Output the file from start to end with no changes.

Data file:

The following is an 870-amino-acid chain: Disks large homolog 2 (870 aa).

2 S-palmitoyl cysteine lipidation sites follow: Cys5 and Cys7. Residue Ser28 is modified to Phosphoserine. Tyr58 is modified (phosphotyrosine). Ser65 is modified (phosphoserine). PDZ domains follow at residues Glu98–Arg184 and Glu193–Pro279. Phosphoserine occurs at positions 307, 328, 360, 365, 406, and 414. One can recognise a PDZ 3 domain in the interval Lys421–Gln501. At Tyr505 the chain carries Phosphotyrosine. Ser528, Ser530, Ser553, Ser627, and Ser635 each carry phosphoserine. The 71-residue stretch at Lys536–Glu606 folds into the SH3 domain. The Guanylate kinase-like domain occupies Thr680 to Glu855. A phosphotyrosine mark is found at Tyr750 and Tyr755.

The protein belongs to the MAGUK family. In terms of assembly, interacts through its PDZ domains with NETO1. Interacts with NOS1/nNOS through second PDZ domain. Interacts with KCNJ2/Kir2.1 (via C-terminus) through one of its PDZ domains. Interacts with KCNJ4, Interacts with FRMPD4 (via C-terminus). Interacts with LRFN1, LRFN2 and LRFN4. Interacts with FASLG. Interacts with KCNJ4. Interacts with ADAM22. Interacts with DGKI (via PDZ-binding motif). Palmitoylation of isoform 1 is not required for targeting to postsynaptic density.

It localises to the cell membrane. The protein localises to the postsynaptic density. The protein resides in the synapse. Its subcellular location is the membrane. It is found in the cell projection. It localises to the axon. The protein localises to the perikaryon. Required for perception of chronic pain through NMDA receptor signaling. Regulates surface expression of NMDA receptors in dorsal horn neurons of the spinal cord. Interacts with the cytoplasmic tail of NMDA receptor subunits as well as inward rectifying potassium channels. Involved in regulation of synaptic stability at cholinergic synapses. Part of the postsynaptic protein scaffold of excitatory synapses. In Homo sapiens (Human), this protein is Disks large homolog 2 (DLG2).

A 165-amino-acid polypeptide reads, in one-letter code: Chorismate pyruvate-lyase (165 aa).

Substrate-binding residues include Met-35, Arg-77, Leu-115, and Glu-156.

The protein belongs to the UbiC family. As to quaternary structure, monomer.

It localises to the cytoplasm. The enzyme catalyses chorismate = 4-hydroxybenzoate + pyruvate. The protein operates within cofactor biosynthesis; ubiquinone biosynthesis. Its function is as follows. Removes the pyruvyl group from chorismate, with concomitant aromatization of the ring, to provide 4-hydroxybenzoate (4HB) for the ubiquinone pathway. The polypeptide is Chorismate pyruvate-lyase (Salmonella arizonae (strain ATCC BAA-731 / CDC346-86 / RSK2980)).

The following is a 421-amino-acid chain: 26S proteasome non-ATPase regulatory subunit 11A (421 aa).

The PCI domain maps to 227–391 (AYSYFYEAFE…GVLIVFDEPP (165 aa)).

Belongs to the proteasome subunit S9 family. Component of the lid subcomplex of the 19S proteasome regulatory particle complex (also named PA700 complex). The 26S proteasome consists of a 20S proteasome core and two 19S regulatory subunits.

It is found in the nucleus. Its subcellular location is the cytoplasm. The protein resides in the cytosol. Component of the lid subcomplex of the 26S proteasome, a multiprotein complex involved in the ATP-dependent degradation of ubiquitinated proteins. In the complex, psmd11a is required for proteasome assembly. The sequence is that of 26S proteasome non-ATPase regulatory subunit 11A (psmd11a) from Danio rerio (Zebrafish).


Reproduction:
The following is an 870-amino-acid chain: Disks large homolog 2 (870 aa).

2 S-palmitoyl cysteine lipidation sites follow: Cys5 and Cys7. Residue Ser28 is modified to Phosphoserine. Tyr58 is modified (phosphotyrosine). Ser65 is modified (phosphoserine). PDZ domains follow at residues Glu98–Arg184 and Glu193–Pro279. Phosphoserine occurs at positions 307, 328, 360, 365, 406, and 414. One can recognise a PDZ 3 domain in the interval Lys421–Gln501. At Tyr505 the chain carries Phosphotyrosine. Ser528, Ser530, Ser553, Ser627, and Ser635 each carry phosphoserine. The 71-residue stretch at Lys536–Glu606 folds into the SH3 domain. The Guanylate kinase-like domain occupies Thr680 to Glu855. A phosphotyrosine mark is found at Tyr750 and Tyr755.

The protein belongs to the MAGUK family. In terms of assembly, interacts through its PDZ domains with NETO1. Interacts with NOS1/nNOS through second PDZ domain. Interacts with KCNJ2/Kir2.1 (via C-terminus) through one of its PDZ domains. Interacts with KCNJ4, Interacts with FRMPD4 (via C-terminus). Interacts with LRFN1, LRFN2 and LRFN4. Interacts with FASLG. Interacts with KCNJ4. Interacts with ADAM22. Interacts with DGKI (via PDZ-binding motif). Palmitoylation of isoform 1 is not required for targeting to postsynaptic density.

It localises to the cell membrane. The protein localises to the postsynaptic density. The protein resides in the synapse. Its subcellular location is the membrane. It is found in the cell projection. It localises to the axon. The protein localises to the perikaryon. Required for perception of chronic pain through NMDA receptor signaling. Regulates surface expression of NMDA receptors in dorsal horn neurons of the spinal cord. Interacts with the cytoplasmic tail of NMDA receptor subunits as well as inward rectifying potassium channels. Involved in regulation of synaptic stability at cholinergic synapses. Part of the postsynaptic protein scaffold of excitatory synapses. In Homo sapiens (Human), this protein is Disks large homolog 2 (DLG2).

A 165-amino-acid polypeptide reads, in one-letter code: Chorismate pyruvate-lyase (165 aa).

Substrate-binding residues include Met-35, Arg-77, Leu-115, and Glu-156.

The protein belongs to the UbiC family. As to quaternary structure, monomer.

It localises to the cytoplasm. The enzyme catalyses chorismate = 4-hydroxybenzoate + pyruvate. The protein operates within cofactor biosynthesis; ubiquinone biosynthesis. Its function is as follows. Removes the pyruvyl group from chorismate, with concomitant aromatization of the ring, to provide 4-hydroxybenzoate (4HB) for the ubiquinone pathway. The polypeptide is Chorismate pyruvate-lyase (Salmonella arizonae (strain ATCC BAA-731 / CDC346-86 / RSK2980)).

The following is a 421-amino-acid chain: 26S proteasome non-ATPase regulatory subunit 11A (421 aa).

The PCI domain maps to 227–391 (AYSYFYEAFE…GVLIVFDEPP (165 aa)).

Belongs to the proteasome subunit S9 family. Component of the lid subcomplex of the 19S proteasome regulatory particle complex (also named PA700 complex). The 26S proteasome consists of a 20S proteasome core and two 19S regulatory subunits.

It is found in the nucleus. Its subcellular location is the cytoplasm. The protein resides in the cytosol. Component of the lid subcomplex of the 26S proteasome, a multiprotein complex involved in the ATP-dependent degradation of ubiquitinated proteins. In the complex, psmd11a is required for proteasome assembly. The sequence is that of 26S proteasome non-ATPase regulatory subunit 11A (psmd11a) from Danio rerio (Zebrafish).